Kingston Uni releases monetarily sound forecast model of US Economy

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PERG economists are developing a macroeconometric model to track the evolution of the US economy over the medium term, which is 3-5 years:

The model belongs to the family of “financial balances models”, an approach pioneered by Wynne Godley and collaborators at Cambridge University (UK) and then successfully developed by the macroeconomics team of the Levy Institute – led by Godley himself.


At its heart, the KFBM (Kingston Financial Balances Model) is characterised by a set of thorough accounting matrices that gather the major stocks and flows of the US economy as well as their links across institutional sectors. This results in three key strengths of the KFBM:

Tilting At Windmills: The Faustian Folly Of Quantitative Easing

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As I explained in my last post, banks can’t “lend out reserves” under any circumstances, which undermines a major rationale that Central Bank economists gave for undertaking Quantitative Easing in the first place. Consequently, the hope that Bernanke expressed in 2009 is “To Dream The Impossible Dream”:

To dream the impossible dream
To fight the unbeatable foe
To bear with unbearable sorrow
To run where the brave dare not go

Former Chair of the Federal Reserve Ben Bernanke listens while US Secretary of the Treasury Jacob Lew speaks at the Brookings Institution July 8, 2015 in Washington, DC. AFP PHOTO/BRENDAN SMIALOWSKI (Photo credit should read BRENDAN SMIALOWSKI/AFP/Getty Images)

Hey Joe, Banks Can’t Lend Out Reserves

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I began another post critical of Joe Stiglitz’s analysis with the caveat that I like Joe. I’ll add to that that I respect his intellect too, both because he’s very bright—you don’t win a Nobel Prize (even in Economics!) without being very bright—and because compared to some other winners, he is very capable of thinking beyond the limitations of the mainstream.

But there are some mainstream concepts that are so deeply embedded in even highly intelligent, flexible thinkers like Joe, that they continue thinking in terms of them, when a bit of really serious thought would show that the concepts are in fact nonsense.

For Kingston “Becoming An Economist” students

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I’m posting videos of lectures given by my Kingston colleagues to the introductory “Becoming an Economist” course, since the StudySpace software Kingston uses doesn’t support MP4 files. The first is Devrim Yilmaz’s lecture last week on “Data Collection and Presentation”.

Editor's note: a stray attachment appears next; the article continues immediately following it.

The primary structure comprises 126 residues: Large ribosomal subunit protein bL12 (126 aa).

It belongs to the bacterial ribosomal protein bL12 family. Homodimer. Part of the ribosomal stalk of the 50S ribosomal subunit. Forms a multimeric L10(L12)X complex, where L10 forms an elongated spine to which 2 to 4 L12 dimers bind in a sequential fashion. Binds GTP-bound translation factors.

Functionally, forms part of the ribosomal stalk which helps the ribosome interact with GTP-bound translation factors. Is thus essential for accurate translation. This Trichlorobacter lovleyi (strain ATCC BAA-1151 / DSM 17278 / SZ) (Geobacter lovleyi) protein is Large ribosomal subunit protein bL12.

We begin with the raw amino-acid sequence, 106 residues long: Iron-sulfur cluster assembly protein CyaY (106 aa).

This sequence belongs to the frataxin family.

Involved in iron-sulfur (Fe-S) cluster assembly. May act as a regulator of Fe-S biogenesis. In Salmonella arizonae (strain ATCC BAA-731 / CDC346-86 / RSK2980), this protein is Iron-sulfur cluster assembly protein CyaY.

My Kingston Inaugural Lecture with slides and data

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I’ve been Head of School at Kingston University London for over 18 months now, but these things do take time: last Wednesday I gave my inaugural Professorial lecture to an audience of about 200 people. My screen-recording video of the talk is below. Click here to download the Powerpoint slides; Minsky crisis model; Minsky Loanable Funds model; Minsky Endogenous Money model; Private Debt levels (6 countries); Private Credit growth (6 countries); USA Private Debt change & Unemployment; Private Debt Acceleration & Asset Prices.

Note To Joe Stiglitz: Banks Originate, Not Intermediate, And That’s Why Aggregate Demand Is Stuffed

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I like Joe Stiglitz, both professionally and personally. His Globalization and its Discontents was virtually the only work by a Nobel Laureate economist that I cited favourably in my Debunking Economics, because he had the courage to challenge the professional orthodoxy on the “Washington Consensus”. Far more than most in the economics mainstream—like Ken Rogoff for example—Joe is capable of thinking outside its box.

But Joe’s latest public contribution—“The Great Malaise Continues” on Project Syndicate—simply echoes the mainstream on a crucial point that explains why the US economy is at stall speed, which the mainstream simply doesn’t get.

The Power And The Impotence Of The ECB

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I’ve attended two conferences in two days where both the power and the impotence of the European Central Bank (EBC) have been on vivid display.

Its political power is considerable, both in form and in substance. At both seminars, the ECB speaker—ECB Board member Peter Praet at the first, and ECB President Mario Draghi at the second—spoke first, and then left. In form, the ECB has no need to defend its policies because it is unimpeachable in its execution of them. In substance, it does not even considering engaging with its subjects—I use the word deliberately—in open and robust discussion.

Lecture05 Why Economists Disagree: The common blindspot on the Environment

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The position of the economy in the environment is a shared blindspot in economics: no existing school handles the topic well, and yet this is the key issue we need to understand. I explain the Laws of Thermodynamics–as well as I could in an introductory class without using mathematics–and provide some links to important topics that students wouldn’t normally hear about in an economics degree.

Click here for the Powerpoint slides.

Becoming An Economist Lecture 4: Post Keynesians

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This lecture covers the Post Keynesian school of thought in economics, focusing mainly on its modern emphasis upon endogenous money, sectoral balances, and Minsky’s Financial Instability Hypothesis. I also show how to do non-equilibrium modeling (using my Open Source modeling program Minsky of course).

Click here to download the Powerpoint slides.